The case against Andre Davis, who was represented by the Center on Wrongful Convictions, was dismissed by prosecutors on Friday after he was excluded in post-conviction DNA testing on crime scene evidence.
Davis was convicted of the 1980 rape and murder of three-year-old Brianna Stickle and requested DNA testing in 2004. The results proved that blood and semen found at the scene weren’t from Davis but belonged to Maurice Tucker—the principal witness against Davis. Following that discovery, the Fourth District Illinois Appellate Court overturned the conviction in March and said that the new DNA evidence discredited the prosecution’s argument against him, reported the Rantoul Press.
Rob Warden, executive director at the Center for Wrongful Convictions, said that the 32 years Davis served is “the longest time served by any known innocent person in Illinois.”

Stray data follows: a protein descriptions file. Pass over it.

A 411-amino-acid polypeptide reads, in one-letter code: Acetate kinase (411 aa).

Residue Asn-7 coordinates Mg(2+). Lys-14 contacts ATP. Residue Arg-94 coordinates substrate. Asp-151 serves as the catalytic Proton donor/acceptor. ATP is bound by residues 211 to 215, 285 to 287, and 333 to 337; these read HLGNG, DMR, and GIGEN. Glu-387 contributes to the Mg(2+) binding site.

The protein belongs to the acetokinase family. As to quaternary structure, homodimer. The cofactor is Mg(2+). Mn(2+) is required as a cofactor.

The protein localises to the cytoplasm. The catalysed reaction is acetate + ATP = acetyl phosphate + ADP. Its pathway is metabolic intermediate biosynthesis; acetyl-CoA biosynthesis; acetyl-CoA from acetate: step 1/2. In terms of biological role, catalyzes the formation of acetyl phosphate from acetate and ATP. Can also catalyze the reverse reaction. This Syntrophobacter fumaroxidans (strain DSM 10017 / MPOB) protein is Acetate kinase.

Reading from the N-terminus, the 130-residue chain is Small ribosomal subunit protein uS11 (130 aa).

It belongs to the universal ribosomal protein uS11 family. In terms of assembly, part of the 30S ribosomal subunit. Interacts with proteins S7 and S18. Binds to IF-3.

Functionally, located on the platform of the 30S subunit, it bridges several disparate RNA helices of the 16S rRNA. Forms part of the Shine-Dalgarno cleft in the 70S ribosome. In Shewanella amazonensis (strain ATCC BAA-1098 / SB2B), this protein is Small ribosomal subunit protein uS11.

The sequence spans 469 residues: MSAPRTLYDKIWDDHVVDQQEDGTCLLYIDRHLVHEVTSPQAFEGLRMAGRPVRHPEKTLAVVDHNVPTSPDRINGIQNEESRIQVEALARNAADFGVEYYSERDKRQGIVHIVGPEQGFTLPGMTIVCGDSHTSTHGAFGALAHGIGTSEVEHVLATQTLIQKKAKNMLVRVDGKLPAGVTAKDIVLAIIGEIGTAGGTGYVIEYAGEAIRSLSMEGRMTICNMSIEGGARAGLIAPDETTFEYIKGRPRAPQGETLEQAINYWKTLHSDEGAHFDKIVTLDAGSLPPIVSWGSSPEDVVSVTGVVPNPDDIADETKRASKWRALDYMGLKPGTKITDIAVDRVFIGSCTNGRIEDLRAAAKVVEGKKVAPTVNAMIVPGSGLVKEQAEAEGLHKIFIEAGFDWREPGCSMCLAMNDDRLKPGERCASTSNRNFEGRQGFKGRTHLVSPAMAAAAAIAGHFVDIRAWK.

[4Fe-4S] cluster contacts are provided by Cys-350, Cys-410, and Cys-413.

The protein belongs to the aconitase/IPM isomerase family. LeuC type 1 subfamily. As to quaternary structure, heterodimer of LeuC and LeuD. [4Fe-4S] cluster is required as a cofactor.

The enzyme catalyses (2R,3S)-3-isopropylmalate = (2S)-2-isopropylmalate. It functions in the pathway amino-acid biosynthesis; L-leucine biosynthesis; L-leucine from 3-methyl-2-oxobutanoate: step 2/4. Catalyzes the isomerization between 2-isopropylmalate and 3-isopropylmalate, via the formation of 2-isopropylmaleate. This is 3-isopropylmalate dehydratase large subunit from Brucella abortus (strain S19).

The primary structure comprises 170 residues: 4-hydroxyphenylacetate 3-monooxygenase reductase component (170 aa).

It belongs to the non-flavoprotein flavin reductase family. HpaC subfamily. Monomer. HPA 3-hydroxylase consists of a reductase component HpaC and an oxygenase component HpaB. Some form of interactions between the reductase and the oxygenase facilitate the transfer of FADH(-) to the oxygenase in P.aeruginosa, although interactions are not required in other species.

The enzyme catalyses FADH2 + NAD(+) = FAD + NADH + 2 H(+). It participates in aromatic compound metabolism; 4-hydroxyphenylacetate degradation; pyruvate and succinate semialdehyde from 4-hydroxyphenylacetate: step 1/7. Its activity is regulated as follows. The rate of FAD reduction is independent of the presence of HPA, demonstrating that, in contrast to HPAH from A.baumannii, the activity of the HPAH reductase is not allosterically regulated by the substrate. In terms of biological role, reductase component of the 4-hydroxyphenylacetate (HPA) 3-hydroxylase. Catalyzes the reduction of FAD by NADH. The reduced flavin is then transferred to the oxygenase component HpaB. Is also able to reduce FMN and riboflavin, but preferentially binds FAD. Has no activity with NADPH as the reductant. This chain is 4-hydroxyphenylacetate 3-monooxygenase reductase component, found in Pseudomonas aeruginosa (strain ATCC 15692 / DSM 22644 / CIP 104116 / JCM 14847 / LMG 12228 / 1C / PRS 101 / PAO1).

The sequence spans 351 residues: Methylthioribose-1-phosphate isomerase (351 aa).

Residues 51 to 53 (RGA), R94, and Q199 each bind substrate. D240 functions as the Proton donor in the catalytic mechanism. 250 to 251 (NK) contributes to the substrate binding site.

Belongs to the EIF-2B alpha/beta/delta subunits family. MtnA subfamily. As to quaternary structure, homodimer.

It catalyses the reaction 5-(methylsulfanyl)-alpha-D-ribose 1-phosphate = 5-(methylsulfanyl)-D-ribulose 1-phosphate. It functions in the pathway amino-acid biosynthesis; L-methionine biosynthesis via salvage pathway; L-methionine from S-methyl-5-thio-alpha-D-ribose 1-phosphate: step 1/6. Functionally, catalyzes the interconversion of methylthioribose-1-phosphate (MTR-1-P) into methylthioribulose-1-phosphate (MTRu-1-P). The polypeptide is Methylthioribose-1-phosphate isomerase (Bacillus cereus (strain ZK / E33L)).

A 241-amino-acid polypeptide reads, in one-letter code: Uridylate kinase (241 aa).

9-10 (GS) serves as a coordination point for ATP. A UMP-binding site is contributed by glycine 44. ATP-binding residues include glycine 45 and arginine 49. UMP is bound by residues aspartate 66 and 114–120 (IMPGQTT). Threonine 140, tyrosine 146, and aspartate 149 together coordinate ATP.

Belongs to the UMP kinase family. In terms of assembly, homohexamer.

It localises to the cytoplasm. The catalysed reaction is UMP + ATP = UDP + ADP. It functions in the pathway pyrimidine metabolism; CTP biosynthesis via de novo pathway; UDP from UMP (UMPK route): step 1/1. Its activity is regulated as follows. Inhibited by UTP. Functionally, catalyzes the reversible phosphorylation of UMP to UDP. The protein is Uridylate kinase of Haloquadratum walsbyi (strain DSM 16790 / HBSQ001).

It would have been longer if prosecutors had their way. Prosecution and defense lawyers have known since 2004 that Davis was not the source of the DNA.
Nonetheless, prosecutors fought doggedly to preserve the conviction, to the point of arguing that Davis was not entitled to any kind of hearing because he had waited too long to file a motion to overturn his conviction based on newly discovered evidence.
Davis was released from the southern Illinois maximum security state prison Tamms, and picked up by his father. Champaign County State’s Attorney Julia Rietz indicated that there is no statute of limitation on murder, but didn’t specify whether she will move to prosecute Tucker.
Read more about the case.